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Distributional Changes in the Gender Wage Gap
by Sonja C. Kassenböhmer, Mathias Sinning
(November 2010)
forthcoming in: Industrial and Labor Relations Review

Abstract:
This paper analyzes changes in wage differentials between white men and white women over the period 1993-2006 across the entire wage distribution using Panel Study of Income Dynamics (PSID) data. We decompose distributional changes in the gender wage gap to assess the contribution of observed characteristics measuring individual productivity. We find that the gender wage gap narrowed by more than 13 percent at the lowest decile and by less than 4 percent at the highest decile. The decomposition results indicate that changes in the gender wage gap are mainly attributable to changes in educational attainment at the top of the wage distribution, while a sizeable part of the changes is due to work history changes at the bottom. Our findings suggest that the educational success of women could reduce the gender wage gap at the bottom of the distribution both before and during the 1990s but did not trigger a strong decline at the top of the distribution until today.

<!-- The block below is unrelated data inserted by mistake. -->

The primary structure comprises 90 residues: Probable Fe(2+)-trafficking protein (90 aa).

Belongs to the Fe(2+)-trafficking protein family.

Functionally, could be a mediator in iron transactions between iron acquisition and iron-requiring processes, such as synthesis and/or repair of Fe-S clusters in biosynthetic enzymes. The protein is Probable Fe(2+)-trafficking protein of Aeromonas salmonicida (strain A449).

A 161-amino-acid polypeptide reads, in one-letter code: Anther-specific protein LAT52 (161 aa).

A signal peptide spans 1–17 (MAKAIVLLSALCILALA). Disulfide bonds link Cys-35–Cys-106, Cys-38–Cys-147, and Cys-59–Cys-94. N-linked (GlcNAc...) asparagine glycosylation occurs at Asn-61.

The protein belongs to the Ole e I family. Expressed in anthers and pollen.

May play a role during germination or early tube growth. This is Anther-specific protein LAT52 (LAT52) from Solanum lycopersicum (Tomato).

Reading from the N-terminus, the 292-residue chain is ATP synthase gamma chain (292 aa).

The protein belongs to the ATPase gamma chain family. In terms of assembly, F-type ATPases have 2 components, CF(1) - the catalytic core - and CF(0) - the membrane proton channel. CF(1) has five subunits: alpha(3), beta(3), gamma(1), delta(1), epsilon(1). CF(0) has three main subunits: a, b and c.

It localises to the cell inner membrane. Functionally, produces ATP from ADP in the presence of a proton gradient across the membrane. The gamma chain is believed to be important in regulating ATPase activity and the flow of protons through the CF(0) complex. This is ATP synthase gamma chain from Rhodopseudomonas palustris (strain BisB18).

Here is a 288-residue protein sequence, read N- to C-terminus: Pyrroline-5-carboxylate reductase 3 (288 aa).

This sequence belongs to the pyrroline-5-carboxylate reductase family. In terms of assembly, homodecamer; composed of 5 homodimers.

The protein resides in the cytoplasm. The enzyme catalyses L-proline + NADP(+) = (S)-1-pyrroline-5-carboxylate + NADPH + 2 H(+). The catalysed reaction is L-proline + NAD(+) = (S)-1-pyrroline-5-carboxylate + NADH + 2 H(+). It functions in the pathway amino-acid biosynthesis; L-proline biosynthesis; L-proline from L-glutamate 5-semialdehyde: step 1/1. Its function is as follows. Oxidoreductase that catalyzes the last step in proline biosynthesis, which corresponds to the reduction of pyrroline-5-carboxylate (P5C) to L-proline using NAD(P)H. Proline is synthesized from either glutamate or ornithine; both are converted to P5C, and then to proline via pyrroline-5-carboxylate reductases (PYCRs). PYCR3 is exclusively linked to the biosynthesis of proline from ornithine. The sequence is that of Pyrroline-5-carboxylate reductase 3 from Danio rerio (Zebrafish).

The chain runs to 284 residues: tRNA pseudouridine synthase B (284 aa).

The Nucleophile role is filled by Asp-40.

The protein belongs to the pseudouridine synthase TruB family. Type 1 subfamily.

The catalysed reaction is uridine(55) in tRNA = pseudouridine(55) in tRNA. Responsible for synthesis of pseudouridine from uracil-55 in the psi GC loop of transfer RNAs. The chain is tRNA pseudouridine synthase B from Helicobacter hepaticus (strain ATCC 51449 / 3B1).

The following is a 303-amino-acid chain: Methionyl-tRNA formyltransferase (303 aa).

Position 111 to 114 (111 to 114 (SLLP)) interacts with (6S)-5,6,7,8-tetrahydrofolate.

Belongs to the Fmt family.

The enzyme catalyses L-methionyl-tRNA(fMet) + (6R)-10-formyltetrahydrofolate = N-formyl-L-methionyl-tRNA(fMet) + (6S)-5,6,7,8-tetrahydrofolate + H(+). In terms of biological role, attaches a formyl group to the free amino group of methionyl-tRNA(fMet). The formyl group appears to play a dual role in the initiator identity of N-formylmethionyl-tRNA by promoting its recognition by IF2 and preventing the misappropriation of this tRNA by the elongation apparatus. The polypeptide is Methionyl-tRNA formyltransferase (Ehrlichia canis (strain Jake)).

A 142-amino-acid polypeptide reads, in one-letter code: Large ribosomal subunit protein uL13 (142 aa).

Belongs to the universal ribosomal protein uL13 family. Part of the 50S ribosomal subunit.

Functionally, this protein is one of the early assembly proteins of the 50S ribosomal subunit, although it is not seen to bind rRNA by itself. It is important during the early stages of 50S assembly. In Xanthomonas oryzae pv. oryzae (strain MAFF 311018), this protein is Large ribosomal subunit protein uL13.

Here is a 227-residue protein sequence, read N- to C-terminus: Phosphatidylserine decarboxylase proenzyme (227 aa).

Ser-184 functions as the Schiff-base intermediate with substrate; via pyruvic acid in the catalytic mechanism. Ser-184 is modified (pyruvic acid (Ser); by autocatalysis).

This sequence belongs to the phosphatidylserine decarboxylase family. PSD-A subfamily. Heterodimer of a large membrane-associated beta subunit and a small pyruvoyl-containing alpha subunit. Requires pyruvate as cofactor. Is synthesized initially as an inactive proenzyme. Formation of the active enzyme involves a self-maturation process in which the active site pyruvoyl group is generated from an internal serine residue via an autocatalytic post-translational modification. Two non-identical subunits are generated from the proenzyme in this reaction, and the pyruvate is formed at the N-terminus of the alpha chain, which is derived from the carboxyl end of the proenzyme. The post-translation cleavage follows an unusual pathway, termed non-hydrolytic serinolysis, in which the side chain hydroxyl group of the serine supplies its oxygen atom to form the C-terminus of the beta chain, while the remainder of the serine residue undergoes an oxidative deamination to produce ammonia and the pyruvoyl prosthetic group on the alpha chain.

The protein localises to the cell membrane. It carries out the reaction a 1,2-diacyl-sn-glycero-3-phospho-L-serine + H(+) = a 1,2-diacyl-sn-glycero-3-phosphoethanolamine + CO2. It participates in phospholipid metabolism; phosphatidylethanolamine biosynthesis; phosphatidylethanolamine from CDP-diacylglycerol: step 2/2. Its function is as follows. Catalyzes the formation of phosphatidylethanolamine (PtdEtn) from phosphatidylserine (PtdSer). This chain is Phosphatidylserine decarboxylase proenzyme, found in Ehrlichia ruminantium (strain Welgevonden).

Text: See Discussion Paper No. 5303  




 

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